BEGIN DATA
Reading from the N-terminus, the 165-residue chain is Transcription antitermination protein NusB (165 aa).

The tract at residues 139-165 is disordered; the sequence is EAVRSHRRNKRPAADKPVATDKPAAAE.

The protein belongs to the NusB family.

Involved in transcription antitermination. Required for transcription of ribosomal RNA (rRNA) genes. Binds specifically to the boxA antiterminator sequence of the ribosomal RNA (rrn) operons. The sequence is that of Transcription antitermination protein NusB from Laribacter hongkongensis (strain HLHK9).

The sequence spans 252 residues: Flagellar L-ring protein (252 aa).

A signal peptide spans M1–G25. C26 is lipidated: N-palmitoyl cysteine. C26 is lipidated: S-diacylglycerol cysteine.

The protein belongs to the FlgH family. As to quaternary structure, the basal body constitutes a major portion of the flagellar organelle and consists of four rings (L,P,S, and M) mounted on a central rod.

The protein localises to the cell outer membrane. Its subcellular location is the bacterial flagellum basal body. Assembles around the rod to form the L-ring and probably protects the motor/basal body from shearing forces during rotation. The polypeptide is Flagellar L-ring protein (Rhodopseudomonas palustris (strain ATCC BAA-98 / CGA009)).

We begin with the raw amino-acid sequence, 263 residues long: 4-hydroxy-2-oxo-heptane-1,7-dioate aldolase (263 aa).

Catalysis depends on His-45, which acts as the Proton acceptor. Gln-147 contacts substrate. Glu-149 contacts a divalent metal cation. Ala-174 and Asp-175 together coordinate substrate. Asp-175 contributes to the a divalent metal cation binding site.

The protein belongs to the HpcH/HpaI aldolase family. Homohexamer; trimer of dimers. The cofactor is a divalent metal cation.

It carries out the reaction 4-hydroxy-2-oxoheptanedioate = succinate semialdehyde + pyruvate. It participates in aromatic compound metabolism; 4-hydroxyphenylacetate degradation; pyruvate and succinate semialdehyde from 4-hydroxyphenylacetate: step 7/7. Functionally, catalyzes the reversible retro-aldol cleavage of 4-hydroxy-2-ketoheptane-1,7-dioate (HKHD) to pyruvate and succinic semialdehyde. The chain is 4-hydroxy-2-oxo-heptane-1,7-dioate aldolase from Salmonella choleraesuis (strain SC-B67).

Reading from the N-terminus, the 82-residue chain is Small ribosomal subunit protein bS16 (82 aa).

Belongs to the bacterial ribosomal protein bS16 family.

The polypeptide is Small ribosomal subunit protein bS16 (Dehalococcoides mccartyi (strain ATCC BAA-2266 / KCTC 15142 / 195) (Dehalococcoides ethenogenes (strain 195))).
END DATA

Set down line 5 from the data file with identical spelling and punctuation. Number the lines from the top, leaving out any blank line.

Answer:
The sequence spans 252 residues: Flagellar L-ring protein (252 aa).